We also acknowledge the dedicated team at PREP, Inc. who continually make important and creative contributions to the efforts to develop and distribute thoughtful, research-based materials for helping people build healthy and happy marriages. The team has included many talented people over the years, and we list here the current and recent team members who have done so much for others: Todd Boyd, Lawrence Ramos, Nick Thayer, Jeff Erlacher, Lucinda Young, Sarah Healey, Lief Noll, Miranda Egger, Judi Metz, Jessica Jenkins, and Maggie Corcoran.

We also have had the good fortune to connect over the years with many people who have supported us in meaningful ways as our work has developed. Bill Coffin has been a deep and longtime advocate of efforts to help couples in marriage. He was instrumental in encouraging us to get our work out of the lab and into the world where it could make a difference. It is hard to imagine anyone who has known more people and connected more dots in this field than Bill. We also thank Diane Sollee for her pioneering national efforts to put marriage education on the map. She has been a great supporter of those who seek to strengthen marriages.

Over the years, we have been assisted by an incredible number of research colleagues, assistants, and students at the University of Denver. The list is truly too long to construct, but we are deeply thankful to you all for your work.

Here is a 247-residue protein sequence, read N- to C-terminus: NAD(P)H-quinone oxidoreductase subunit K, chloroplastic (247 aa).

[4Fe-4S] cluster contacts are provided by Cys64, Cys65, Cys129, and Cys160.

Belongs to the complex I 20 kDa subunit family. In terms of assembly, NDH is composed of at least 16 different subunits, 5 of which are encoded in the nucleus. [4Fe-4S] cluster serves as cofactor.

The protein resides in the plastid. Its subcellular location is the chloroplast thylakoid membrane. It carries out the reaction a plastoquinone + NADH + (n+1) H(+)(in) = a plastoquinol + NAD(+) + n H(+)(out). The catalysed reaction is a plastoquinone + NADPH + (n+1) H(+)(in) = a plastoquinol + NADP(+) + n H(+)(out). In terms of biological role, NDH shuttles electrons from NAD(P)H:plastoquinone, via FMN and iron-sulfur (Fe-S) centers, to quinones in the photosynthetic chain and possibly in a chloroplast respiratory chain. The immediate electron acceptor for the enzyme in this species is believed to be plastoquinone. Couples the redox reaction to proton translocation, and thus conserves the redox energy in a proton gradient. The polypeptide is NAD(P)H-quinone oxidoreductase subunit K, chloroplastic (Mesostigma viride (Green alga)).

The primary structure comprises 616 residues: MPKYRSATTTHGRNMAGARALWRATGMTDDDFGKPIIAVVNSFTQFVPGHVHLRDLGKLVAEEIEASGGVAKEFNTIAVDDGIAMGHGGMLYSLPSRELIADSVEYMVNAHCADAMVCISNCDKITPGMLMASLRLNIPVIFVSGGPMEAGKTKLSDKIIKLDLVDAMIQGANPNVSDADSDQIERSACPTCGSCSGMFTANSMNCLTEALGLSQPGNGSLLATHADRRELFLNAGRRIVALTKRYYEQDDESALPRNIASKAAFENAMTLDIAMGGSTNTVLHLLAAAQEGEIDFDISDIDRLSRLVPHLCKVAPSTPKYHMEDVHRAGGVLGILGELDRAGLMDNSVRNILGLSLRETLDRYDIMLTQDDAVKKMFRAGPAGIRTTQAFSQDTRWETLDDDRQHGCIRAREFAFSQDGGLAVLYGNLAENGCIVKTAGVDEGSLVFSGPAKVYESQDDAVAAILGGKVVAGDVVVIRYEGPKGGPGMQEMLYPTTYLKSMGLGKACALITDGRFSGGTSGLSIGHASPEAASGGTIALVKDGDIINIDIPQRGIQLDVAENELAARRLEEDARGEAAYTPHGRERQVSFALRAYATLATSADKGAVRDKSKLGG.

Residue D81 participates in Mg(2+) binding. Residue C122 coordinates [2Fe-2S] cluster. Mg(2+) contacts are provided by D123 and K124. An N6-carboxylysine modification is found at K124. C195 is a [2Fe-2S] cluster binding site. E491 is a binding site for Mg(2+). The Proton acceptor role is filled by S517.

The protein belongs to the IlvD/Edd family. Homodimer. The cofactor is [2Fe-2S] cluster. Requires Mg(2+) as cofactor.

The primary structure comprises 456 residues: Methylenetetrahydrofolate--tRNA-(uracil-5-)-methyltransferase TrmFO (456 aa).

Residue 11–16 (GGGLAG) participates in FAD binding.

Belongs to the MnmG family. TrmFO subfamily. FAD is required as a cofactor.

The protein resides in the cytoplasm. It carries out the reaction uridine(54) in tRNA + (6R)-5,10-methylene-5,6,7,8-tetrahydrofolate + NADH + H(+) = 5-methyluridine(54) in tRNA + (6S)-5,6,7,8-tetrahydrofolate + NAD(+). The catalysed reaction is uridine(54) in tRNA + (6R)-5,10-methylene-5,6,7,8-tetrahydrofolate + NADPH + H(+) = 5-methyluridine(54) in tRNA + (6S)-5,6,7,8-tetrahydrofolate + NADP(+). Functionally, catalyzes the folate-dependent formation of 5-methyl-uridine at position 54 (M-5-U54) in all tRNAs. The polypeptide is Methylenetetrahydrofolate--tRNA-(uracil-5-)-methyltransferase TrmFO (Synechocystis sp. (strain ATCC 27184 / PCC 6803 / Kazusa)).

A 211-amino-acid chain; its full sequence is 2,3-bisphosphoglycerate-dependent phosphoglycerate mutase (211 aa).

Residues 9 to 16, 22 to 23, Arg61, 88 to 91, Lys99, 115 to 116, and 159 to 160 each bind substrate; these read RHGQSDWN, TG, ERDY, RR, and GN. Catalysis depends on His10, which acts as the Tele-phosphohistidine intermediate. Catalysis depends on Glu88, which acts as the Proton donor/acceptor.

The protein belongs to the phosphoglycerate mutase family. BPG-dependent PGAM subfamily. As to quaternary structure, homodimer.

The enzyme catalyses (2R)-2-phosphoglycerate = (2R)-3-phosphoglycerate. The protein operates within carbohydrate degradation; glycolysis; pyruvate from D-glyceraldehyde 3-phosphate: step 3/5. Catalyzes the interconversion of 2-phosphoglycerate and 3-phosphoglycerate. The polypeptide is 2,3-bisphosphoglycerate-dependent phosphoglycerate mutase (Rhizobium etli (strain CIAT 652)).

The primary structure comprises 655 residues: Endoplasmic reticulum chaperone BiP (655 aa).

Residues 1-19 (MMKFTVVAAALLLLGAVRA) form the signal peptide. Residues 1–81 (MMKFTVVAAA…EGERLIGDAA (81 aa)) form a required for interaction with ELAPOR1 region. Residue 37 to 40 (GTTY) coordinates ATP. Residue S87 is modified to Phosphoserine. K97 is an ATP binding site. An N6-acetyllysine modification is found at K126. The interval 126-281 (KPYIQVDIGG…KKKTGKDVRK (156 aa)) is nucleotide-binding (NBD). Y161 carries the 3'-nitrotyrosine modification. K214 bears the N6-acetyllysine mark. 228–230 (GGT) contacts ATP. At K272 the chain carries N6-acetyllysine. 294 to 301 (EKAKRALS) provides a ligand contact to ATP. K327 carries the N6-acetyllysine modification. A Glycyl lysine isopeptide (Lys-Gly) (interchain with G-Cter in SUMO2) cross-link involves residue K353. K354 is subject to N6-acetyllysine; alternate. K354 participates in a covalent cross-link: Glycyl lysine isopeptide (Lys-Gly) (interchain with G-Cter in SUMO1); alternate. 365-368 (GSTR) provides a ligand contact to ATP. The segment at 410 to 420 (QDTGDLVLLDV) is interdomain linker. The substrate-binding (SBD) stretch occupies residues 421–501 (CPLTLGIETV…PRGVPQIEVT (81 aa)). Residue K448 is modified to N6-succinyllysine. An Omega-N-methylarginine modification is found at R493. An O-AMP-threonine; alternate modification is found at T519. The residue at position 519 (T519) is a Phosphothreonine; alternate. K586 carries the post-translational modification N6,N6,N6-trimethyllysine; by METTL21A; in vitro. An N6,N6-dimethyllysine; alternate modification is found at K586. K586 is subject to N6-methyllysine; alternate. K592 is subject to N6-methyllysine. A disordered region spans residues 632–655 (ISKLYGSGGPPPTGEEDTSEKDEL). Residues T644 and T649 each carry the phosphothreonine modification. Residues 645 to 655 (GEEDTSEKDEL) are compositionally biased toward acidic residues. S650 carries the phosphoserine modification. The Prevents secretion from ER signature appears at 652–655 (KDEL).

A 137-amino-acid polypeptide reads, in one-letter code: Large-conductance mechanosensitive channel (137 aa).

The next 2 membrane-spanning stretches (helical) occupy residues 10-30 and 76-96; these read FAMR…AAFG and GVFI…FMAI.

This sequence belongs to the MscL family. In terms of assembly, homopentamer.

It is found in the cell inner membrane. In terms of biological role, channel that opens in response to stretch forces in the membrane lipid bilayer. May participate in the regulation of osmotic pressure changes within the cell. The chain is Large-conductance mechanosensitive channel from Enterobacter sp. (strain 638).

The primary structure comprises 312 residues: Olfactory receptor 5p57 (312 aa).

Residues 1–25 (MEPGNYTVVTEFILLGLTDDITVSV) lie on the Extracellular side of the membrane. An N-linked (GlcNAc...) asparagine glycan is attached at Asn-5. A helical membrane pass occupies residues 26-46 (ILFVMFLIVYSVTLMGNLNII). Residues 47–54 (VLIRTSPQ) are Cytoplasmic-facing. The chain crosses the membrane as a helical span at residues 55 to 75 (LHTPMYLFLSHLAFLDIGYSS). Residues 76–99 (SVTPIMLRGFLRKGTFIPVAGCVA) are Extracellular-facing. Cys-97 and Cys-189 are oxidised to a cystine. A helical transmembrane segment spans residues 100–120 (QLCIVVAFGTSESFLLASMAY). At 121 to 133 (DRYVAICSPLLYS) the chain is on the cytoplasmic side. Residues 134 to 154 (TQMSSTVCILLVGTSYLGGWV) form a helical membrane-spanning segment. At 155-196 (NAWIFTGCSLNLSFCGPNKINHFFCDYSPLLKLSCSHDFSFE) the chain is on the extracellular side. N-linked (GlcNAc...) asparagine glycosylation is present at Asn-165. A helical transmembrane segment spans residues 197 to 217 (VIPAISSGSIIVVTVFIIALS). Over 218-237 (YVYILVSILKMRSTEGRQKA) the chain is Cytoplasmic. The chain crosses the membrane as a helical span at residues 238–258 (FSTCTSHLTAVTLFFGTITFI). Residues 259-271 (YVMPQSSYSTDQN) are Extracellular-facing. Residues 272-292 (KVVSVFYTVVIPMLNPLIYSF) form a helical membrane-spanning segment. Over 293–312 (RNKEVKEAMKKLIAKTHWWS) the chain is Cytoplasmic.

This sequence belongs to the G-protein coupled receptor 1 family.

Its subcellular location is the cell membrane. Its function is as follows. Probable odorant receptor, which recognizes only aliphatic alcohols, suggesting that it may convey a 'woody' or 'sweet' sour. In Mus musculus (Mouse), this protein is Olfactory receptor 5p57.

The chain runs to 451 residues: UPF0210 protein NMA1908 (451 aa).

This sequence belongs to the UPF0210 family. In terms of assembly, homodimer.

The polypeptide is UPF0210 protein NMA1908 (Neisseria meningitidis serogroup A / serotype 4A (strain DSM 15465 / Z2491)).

Our editor for the original version of this book, Alan Rinzler, has always been a great advocate and supporter—as well as a wonderful editor. He found us, first publishing the original Fighting for Your Marriage and then the first edition of A Lasting Promise. Now we add our thanks to our new editor, Marjorie McAneny, without whose efforts this new edition would not have happened. We also express our appreciation to Nana Twumasi, for all her help in reviewing drafts, giving advice on content, and preparing the book for production. We are also grateful for the excellent work of the copyeditor, Michele Jones, and to Carol Hartland for all her work in moving this book through production. The entire crew at Jossey-Bass/Wiley have been fantastic to work with in every phase of this project.